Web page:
On the second night of #HRTechConf in Las Vegas, I stumbled into a happy hour co-hosted by Degreed and Bridge. These are both learning platforms. I know people come here for recruiting and sourcing deals mostly, and we cover that mostly — but this was an interesting discussion that I think needs to get out there a little bit.

Degreed has a lot of LinkedIn alums, probably from after Microsoft bought it. David Blake, who’s a co-founder of Degreed, wrote a book called The Expertise Economy. I started talking to one of his marketing ladies, the discussion was interesting, and I went by the next day and grabbed a copy of the book. Normally I read magazines on flights, but the credit card machine at McCarran Airport was down, so all I had was said book, and I read it on the flight.

Let’s discuss for a moment.

Different things we call the current economy

Here’s a partial list I’ve seen:

  • The On-Demand Economy
  • The Gig Economy
  • The Knowledge Economy
  • The Social Economy
  • The Longevity Economy
  • The Attention Economy
  • The Platform Economy

There are others. That’s just a jump-off list.

Would “The Expertise Economy” fit?

At many levels, yes. For example, I’d say all these are mostly true:

  • Hiring managers, recruiters, and executives would like to find people with expertise (often probably under-market price too).
  • Having expertise is important to the growth of a business — having a true A-Player is such a game-changer in a department it’s almost unbelievable, provided you don’t burn him/her out.

Where it gets dicey is this discussion of “lifelong learning.” We should want that and ideally we’re doing that in our own lives, but corporations are never going to care about that. You’ve got a few problems:

  • Cost
  • “What if we train ’em, and they leave?”
  • Cost
  • “That’s a HR thing”
  • Did I mention cost?

I went to a happy hour with a bunch of recruiters, sourcers, general HR people, and trainers at a crappy dive bar in Houston in the summer of 2013. They all worked for a big health care company. Probably 45 people there and some of their clients, i.e. internal groups they supported. Literally every person I talked to told me “If revenue ever erodes, training is the first function to go.”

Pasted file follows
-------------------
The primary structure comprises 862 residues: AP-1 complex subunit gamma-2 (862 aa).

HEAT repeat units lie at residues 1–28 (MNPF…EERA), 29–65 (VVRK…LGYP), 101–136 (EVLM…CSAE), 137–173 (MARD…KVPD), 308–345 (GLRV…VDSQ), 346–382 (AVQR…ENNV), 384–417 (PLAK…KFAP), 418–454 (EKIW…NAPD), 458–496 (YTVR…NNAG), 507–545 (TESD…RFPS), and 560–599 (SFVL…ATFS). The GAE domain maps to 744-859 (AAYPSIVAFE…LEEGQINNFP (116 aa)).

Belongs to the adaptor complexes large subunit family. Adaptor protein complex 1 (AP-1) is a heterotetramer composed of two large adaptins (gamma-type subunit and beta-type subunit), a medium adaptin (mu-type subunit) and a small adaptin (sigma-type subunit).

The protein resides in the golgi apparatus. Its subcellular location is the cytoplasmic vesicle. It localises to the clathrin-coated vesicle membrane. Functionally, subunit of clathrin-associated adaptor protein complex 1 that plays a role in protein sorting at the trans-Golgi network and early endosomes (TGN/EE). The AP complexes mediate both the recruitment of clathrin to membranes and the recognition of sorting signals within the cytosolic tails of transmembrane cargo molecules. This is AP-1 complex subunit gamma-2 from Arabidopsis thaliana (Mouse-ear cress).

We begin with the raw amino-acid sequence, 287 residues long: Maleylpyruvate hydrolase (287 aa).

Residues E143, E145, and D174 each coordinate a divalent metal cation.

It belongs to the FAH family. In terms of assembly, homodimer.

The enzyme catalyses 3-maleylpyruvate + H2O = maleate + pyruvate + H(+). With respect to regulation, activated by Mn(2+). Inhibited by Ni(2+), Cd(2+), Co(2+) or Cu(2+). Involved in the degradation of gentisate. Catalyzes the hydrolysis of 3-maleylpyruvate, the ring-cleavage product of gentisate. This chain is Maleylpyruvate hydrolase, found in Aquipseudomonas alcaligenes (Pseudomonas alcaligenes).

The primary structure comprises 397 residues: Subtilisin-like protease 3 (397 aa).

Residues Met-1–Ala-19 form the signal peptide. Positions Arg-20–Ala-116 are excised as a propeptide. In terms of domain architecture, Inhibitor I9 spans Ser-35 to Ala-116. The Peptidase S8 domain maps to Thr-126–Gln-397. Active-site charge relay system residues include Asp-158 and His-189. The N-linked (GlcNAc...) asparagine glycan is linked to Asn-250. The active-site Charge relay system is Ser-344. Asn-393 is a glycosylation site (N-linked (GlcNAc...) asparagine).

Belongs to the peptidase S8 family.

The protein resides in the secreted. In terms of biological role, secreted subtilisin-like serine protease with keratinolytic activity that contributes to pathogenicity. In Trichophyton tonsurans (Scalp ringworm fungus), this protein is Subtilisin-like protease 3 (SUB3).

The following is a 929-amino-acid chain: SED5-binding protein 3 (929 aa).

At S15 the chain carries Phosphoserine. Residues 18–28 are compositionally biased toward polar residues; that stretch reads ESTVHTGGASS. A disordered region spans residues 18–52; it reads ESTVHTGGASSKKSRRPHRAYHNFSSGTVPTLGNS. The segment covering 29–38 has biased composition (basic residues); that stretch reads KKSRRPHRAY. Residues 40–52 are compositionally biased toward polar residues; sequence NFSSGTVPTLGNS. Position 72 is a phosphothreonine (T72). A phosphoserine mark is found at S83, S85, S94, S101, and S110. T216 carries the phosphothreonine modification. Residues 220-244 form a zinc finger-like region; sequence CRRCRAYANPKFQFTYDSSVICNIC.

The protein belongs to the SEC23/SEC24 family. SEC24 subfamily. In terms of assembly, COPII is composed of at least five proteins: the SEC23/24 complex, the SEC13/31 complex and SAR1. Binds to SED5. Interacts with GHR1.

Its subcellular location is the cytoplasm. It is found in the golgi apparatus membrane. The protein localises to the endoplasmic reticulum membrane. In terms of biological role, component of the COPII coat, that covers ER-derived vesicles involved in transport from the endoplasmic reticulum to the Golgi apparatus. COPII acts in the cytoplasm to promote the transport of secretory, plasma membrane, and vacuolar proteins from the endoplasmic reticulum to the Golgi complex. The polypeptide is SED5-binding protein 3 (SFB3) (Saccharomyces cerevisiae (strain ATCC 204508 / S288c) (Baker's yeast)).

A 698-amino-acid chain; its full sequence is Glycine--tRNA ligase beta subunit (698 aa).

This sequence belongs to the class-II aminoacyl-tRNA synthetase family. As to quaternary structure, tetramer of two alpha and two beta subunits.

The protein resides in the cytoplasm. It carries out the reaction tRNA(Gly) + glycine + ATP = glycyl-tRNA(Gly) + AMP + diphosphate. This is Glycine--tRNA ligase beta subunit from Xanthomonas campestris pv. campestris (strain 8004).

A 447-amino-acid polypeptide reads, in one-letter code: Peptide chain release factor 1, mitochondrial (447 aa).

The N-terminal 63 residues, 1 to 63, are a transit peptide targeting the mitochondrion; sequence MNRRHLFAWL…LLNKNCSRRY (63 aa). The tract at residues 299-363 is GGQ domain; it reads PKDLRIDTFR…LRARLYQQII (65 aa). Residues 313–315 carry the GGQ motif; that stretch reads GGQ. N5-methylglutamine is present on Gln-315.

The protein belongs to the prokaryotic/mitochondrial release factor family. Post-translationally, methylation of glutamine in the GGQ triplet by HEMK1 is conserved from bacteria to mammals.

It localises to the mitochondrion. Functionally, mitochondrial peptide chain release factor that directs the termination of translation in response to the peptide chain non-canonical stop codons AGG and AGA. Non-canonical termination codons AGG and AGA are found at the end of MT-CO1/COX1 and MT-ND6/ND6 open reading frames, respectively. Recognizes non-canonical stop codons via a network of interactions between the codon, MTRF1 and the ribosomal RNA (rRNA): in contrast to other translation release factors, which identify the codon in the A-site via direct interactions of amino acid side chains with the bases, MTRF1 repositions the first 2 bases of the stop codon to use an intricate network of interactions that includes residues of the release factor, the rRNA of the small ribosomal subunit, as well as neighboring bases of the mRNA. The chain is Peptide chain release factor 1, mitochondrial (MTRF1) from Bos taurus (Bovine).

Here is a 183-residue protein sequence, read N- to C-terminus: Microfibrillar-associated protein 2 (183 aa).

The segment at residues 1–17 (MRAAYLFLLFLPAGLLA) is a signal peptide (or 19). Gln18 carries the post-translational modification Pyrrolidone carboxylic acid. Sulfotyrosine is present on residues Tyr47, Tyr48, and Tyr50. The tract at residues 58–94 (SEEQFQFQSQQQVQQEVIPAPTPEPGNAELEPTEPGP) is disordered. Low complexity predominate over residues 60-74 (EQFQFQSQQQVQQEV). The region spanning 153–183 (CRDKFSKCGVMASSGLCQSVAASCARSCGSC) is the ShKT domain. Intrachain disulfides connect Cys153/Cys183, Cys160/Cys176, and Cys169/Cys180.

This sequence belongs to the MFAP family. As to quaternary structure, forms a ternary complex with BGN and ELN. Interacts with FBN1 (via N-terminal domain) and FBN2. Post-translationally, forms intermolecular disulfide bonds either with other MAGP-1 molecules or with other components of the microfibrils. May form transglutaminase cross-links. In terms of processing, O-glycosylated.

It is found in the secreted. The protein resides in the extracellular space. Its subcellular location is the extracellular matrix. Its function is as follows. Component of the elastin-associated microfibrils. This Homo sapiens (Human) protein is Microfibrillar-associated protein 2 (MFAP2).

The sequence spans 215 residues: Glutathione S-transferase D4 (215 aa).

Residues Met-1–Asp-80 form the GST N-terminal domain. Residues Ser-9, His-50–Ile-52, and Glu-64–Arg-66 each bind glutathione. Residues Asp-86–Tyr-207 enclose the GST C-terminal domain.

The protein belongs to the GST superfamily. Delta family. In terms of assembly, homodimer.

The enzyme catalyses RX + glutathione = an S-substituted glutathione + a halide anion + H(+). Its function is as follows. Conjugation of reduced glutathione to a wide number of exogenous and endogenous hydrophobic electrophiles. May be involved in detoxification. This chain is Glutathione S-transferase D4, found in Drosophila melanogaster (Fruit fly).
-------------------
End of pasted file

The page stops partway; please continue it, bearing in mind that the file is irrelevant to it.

While the pursuit of expertise is important, it’s hard to think of companies actually caring that much about it.

What are the implications for sourcing and recruiting?

There are a lot, actually.

  1. Roles are increasingly going to be unclear to hiring manager and recruiter alike. Very few people fully understand personalization technology, for example, but increasingly people will need that in their departments. In such a world, you’ve got those with true expertise — who you’re gonna need to pay — and those who are good at faking expertise, who might slip through the cracks of a low-context recruiting process. As such, being able to identify what true expertise looks like in a field is important. You might need third-party vendors or people who know what they’re talking about to help there.
  2. There are relatively simple ways for companies to develop internal learning, which would optimally lead to more internal advancement opportunities and less external sourcing, but companies are still reluctant to go these routes because of cost and outdated assumptions.
  3. Recruiters will need to do their homework — and that’s another way to outpace the rise of AI. Right now AI is a scheduling thing in most platforms. But in a short time, it will be a way to identify true expertise and nurture that person into wanting a job with you. When that happens, the half-assed recruiters are now candidates.

What else would you say here? Do you think we’re living in a Knowledge/Expertise Economy, or does that feel like lip service?

Ted Bauer

Originally from New York City, Ted Bauer currently lives in Fort Worth, Texas. He's a writer and editor for RecruitingDaily who focuses on leadership, management, HR, recruiting, marketing, and the future of work. His popular blog, The Context of Things, has a simple premise -- how to improve work. Ted has a Bachelors in Psychology from Georgetown and a Masters in Organizational Development from the University of Minnesota. In addition to various blogging and ghost-writing gigs, he's also worked for brands such as McKesson, PBS, ESPN, and more. You can follow Ted on Twitter @tedbauer2003, connect with him on LinkedIn, or reach him on email at [email protected]